4. Standards for Providing the Service
Services operating to these Standards must have processes that ensure an effective and efficient service for their users.
All service providers must provide an independent and impartial service that can represent the interests of its service users.
Service users should have confidence that the service is acting in the interests of service users and not for the advantage of the service itself or for some other third party. Where this is not possible, for example, where the service provider is a local authority and unable to advise the service user to take action against the local authority, the service user should be advised of alternative sources of help.
All service providers should be able to demonstrate that they are placing the interests of the service user before their own service's, or third parties', interests. This includes a conflict of interest where different family members require advice.
Where the service provider may be providing a service that places their own service or other third parties' interests above the service user's interests, the service must be able to demonstrate that the service user is made aware of these constraints and that alternative, independent sources of help are sign-posted.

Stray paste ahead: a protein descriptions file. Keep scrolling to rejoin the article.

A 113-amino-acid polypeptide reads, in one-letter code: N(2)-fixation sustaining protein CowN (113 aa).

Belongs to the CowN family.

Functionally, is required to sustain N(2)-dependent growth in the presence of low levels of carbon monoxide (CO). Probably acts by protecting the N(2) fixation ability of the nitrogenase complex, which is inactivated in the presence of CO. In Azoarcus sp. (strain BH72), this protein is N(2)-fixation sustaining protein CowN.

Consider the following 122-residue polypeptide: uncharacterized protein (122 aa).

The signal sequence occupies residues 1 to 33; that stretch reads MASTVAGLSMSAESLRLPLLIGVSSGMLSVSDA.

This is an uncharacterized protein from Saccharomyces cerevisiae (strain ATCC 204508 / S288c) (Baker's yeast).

In addition to ensuring the service's independence and freedom to act on behalf of the individual service user, services should ensure that their advice is not compromised by any conflict of interest. All service providers seeking to meet this Standard must also have a procedure which actively encourages identification of possible conflicts of interest to take place as early as possible, regardless of when they arise in the case. In all circumstances staff should be alert to the potential for a conflict of interest to arise throughout the case (including conflict between duty to disclose and duty of confidentiality), as should supervisors conducting file reviews. Services are required to identify specific circumstances where a conflict of interest is likely to occur in the organisation, and to set out in procedures how such instances will be managed.